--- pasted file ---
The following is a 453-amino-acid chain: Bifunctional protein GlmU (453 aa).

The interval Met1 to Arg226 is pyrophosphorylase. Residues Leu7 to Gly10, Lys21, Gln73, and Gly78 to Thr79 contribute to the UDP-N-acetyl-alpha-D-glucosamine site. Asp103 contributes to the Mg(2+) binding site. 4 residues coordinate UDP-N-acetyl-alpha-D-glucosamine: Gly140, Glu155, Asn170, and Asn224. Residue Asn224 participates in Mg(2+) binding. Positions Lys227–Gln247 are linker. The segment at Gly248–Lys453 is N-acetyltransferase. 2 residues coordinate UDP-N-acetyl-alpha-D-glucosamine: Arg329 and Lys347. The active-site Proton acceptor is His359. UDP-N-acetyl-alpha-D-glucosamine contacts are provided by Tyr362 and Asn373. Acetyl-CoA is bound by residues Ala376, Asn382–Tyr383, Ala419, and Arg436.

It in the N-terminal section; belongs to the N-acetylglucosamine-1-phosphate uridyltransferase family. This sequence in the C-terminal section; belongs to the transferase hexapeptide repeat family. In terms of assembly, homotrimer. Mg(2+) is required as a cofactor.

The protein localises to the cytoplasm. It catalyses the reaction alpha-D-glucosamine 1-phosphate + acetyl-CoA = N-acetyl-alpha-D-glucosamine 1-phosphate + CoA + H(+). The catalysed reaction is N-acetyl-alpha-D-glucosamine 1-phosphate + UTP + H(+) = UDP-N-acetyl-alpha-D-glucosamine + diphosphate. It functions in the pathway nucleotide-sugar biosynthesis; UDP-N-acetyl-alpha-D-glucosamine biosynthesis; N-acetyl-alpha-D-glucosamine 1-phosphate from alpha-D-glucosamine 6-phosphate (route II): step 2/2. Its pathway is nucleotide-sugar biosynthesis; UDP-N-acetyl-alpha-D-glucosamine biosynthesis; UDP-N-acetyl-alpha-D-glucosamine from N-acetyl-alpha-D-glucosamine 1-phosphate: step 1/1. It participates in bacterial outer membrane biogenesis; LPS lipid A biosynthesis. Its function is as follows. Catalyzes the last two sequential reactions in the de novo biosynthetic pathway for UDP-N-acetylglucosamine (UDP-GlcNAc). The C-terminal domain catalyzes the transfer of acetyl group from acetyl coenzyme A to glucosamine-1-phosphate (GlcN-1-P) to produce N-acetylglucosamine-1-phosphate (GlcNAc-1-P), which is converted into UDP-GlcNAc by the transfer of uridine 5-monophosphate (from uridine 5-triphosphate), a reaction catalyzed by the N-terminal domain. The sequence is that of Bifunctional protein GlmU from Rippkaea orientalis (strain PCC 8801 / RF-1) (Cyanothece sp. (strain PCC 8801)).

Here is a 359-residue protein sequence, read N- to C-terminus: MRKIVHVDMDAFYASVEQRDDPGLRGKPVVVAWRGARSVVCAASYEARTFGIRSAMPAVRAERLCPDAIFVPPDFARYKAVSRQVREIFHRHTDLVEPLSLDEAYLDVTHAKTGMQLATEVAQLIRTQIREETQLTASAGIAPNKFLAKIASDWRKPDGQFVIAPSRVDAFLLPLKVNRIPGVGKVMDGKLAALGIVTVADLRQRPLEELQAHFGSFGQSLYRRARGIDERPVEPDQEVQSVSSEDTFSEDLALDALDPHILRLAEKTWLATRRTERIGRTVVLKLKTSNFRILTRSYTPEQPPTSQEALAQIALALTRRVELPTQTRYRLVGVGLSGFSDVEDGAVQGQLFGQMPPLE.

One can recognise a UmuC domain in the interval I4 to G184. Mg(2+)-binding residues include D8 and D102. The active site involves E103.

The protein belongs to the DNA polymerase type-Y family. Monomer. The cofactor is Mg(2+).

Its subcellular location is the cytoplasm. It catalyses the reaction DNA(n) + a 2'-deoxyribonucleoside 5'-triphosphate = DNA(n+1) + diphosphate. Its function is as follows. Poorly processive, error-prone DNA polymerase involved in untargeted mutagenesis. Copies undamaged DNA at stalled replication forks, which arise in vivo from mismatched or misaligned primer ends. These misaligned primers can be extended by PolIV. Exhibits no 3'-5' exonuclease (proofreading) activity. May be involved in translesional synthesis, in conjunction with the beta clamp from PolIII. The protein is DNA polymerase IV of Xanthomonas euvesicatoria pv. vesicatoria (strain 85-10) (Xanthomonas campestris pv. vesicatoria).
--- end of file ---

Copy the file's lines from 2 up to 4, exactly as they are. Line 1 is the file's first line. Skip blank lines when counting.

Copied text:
The interval Met1 to Arg226 is pyrophosphorylase. Residues Leu7 to Gly10, Lys21, Gln73, and Gly78 to Thr79 contribute to the UDP-N-acetyl-alpha-D-glucosamine site. Asp103 contributes to the Mg(2+) binding site. 4 residues coordinate UDP-N-acetyl-alpha-D-glucosamine: Gly140, Glu155, Asn170, and Asn224. Residue Asn224 participates in Mg(2+) binding. Positions Lys227–Gln247 are linker. The segment at Gly248–Lys453 is N-acetyltransferase. 2 residues coordinate UDP-N-acetyl-alpha-D-glucosamine: Arg329 and Lys347. The active-site Proton acceptor is His359. UDP-N-acetyl-alpha-D-glucosamine contacts are provided by Tyr362 and Asn373. Acetyl-CoA is bound by residues Ala376, Asn382–Tyr383, Ala419, and Arg436.

It in the N-terminal section; belongs to the N-acetylglucosamine-1-phosphate uridyltransferase family. This sequence in the C-terminal section; belongs to the transferase hexapeptide repeat family. In terms of assembly, homotrimer. Mg(2+) is required as a cofactor.

The protein localises to the cytoplasm. It catalyses the reaction alpha-D-glucosamine 1-phosphate + acetyl-CoA = N-acetyl-alpha-D-glucosamine 1-phosphate + CoA + H(+). The catalysed reaction is N-acetyl-alpha-D-glucosamine 1-phosphate + UTP + H(+) = UDP-N-acetyl-alpha-D-glucosamine + diphosphate. It functions in the pathway nucleotide-sugar biosynthesis; UDP-N-acetyl-alpha-D-glucosamine biosynthesis; N-acetyl-alpha-D-glucosamine 1-phosphate from alpha-D-glucosamine 6-phosphate (route II): step 2/2. Its pathway is nucleotide-sugar biosynthesis; UDP-N-acetyl-alpha-D-glucosamine biosynthesis; UDP-N-acetyl-alpha-D-glucosamine from N-acetyl-alpha-D-glucosamine 1-phosphate: step 1/1. It participates in bacterial outer membrane biogenesis; LPS lipid A biosynthesis. Its function is as follows. Catalyzes the last two sequential reactions in the de novo biosynthetic pathway for UDP-N-acetylglucosamine (UDP-GlcNAc). The C-terminal domain catalyzes the transfer of acetyl group from acetyl coenzyme A to glucosamine-1-phosphate (GlcN-1-P) to produce N-acetylglucosamine-1-phosphate (GlcNAc-1-P), which is converted into UDP-GlcNAc by the transfer of uridine 5-monophosphate (from uridine 5-triphosphate), a reaction catalyzed by the N-terminal domain. The sequence is that of Bifunctional protein GlmU from Rippkaea orientalis (strain PCC 8801 / RF-1) (Cyanothece sp. (strain PCC 8801)).